Tucked away down on the Maine coast away from popular tourist towns is the little harbor town of Stonington. It takes some effort to get here – nearly 40 miles off coastal Route 1 and two bridges later you reach Stonington and realize it was worth the drive. Stonington continues to rank as a top nearby destination for us and our coworkers. When someone says they are going to Stonington for the day, we affectionately say, “aww, we love Stonington.” Maybe we like it so much because it is a real working harbor. Tacky t-shirt shops, cheesy gifts, and chain restaurants are no where to be found. Downtown buildings still house a working Opera House, library, a general store that meets locals needs, and restaurants appropriately named “Fisherman’s Friend” and “Harbor Cafe” proudly serve local seafood.
The harbor is alive with lobster boats coming and going as this profession is still a way of life for many of the 2,400 year round residents. But fishing came by accident as early settlers hadn’t come looking for a life at sea instead they focused on the land and farming. When soil conditions deteriorated from over farming and deforestation residents turned to the sea for their livelihood. Like many other coastal towns shipbuilding and fishing became big business.
Granite mining (hence the reason the town was named “Stonington”) which was once a booming business in years past still clings to life today and a statue down by the harbor pays homage to the industry. Stonington granite has proudly made its way to such prestigious places as the U.S. Naval Academy, Smithsonian Institution, and John F. Kennedy’s tomb at Arlington National Cemetery.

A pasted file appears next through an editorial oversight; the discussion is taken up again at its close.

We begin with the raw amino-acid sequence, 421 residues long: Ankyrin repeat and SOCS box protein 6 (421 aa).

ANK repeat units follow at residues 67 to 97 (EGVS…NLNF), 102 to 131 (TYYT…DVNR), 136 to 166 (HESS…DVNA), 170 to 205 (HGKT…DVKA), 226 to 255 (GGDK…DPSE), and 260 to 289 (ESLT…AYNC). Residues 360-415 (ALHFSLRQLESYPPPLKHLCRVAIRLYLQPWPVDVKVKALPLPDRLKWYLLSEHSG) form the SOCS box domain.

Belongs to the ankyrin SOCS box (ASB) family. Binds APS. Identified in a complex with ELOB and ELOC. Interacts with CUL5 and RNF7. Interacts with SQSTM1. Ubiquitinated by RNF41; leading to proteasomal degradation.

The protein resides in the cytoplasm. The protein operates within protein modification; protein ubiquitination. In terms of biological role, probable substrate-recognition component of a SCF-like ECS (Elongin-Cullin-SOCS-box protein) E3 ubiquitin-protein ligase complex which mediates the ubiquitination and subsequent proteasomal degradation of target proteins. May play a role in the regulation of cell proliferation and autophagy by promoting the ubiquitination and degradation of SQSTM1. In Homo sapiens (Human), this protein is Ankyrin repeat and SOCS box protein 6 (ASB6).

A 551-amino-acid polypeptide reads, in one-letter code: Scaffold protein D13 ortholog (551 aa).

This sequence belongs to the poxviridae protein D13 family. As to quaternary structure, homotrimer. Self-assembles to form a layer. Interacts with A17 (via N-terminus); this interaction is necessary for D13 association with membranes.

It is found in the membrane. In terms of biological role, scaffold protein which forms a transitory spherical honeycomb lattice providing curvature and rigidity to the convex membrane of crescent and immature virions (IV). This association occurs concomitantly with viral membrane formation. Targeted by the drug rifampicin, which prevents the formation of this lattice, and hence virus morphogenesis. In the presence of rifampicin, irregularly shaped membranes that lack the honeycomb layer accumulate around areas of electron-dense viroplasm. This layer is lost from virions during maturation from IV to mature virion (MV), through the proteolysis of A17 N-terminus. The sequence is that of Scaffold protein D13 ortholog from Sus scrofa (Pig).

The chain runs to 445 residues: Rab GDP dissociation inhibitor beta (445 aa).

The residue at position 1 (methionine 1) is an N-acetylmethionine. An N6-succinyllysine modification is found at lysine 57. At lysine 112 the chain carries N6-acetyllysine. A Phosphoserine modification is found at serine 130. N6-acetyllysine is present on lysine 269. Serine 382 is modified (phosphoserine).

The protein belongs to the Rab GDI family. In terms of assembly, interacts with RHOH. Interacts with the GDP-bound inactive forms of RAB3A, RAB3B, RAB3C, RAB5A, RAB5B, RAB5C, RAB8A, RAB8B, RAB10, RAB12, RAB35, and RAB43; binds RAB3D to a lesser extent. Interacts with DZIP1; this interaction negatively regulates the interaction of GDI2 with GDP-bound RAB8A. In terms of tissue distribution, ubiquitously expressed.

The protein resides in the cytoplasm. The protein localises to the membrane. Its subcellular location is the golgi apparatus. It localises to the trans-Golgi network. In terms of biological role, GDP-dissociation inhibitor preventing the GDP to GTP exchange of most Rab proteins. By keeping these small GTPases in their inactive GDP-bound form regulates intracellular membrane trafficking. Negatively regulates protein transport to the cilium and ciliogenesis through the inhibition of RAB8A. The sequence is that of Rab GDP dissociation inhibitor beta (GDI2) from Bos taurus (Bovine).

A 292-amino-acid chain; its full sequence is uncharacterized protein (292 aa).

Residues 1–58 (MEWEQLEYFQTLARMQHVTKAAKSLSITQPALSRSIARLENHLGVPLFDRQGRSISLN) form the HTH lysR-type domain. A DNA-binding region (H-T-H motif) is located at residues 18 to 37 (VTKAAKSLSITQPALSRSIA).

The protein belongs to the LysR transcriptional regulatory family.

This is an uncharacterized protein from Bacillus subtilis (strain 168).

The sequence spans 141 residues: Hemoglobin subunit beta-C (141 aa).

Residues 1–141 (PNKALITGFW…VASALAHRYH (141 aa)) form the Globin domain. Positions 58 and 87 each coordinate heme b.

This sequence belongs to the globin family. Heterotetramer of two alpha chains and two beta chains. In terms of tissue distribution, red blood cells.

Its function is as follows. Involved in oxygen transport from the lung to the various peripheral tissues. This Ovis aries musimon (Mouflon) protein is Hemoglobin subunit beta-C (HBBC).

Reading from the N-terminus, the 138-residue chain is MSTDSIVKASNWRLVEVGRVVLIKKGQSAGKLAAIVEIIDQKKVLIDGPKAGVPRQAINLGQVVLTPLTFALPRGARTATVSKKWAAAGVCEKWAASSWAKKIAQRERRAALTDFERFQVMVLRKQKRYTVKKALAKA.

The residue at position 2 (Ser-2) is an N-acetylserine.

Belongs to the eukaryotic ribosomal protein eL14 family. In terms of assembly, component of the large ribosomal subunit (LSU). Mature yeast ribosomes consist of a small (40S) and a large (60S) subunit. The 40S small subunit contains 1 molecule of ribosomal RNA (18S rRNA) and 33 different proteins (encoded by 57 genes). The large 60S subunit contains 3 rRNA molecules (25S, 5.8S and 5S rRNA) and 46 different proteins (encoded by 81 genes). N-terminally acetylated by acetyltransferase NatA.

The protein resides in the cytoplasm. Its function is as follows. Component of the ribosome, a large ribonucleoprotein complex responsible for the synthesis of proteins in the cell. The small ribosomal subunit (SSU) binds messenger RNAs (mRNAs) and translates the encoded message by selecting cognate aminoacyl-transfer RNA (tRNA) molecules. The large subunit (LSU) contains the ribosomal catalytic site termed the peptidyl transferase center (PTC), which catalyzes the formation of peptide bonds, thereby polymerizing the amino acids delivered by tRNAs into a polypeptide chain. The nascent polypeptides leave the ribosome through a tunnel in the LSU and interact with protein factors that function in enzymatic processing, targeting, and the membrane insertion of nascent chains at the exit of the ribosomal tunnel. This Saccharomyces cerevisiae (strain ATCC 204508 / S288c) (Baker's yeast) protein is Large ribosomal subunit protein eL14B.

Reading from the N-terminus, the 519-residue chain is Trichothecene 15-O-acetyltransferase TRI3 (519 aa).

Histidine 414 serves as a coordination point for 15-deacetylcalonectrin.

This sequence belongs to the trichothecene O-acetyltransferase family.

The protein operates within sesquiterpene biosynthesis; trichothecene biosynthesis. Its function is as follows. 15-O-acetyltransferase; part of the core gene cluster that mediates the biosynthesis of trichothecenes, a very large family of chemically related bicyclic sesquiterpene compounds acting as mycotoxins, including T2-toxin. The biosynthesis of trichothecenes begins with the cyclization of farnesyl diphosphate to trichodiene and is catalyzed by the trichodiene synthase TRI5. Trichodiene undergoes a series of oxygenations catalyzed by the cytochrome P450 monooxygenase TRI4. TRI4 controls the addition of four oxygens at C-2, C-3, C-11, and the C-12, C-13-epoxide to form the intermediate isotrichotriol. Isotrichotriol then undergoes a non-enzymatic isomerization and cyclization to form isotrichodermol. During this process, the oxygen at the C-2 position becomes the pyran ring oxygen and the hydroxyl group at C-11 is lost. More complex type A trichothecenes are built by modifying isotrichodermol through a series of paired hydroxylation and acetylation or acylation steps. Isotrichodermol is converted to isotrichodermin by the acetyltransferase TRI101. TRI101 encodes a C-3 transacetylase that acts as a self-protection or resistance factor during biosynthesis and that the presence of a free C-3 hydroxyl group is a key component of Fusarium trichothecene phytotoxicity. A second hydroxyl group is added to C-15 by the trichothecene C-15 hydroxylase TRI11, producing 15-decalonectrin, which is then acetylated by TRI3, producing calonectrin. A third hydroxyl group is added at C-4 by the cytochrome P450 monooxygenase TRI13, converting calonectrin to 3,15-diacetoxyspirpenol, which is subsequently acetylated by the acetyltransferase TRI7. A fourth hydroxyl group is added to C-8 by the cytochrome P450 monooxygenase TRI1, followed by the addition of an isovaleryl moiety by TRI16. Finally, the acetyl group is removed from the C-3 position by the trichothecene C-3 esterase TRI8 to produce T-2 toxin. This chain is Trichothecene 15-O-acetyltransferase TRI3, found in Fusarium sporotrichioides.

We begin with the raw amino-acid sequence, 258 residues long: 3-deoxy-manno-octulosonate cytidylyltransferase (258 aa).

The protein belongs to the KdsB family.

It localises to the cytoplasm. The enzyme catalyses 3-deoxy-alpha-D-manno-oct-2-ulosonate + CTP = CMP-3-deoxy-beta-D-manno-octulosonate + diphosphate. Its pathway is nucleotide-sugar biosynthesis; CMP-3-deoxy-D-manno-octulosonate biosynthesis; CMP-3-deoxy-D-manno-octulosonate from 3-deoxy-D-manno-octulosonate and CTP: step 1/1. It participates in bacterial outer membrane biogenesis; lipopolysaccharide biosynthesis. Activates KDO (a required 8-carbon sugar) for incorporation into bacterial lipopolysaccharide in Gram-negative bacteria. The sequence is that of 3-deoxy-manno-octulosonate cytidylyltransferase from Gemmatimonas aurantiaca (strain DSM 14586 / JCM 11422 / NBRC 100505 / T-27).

On our way to Stonington we stopped at the Edgar M. Tennis Preserve on Deer Isle for a beautiful walk that wound through the piney woods along the waters edge. Spirit found the cold ocean water perfect to frolic in and made us laugh when she found a lobster buoy to retrieve. What an appropriate toy for a Labrador retriever in Maine . . . and the reminder of fresh lobster that gave us an idea for dinner!
We strolled the downtown streets admiring the harbor and historic waterfront buildings that grace its streets. Lunch was a deli sandwich on a park bench overlooking the harbor and smelling the sweet ocean air. There are certainly no complaints when we spend a summer day on the coast of Maine with the sun shinning brightly and the cool ocean breeze that keeps the temperatures in the 60’s.
Finally, we had to tear ourselves away and head back for home but were so glad that we made the drive down to Stonington.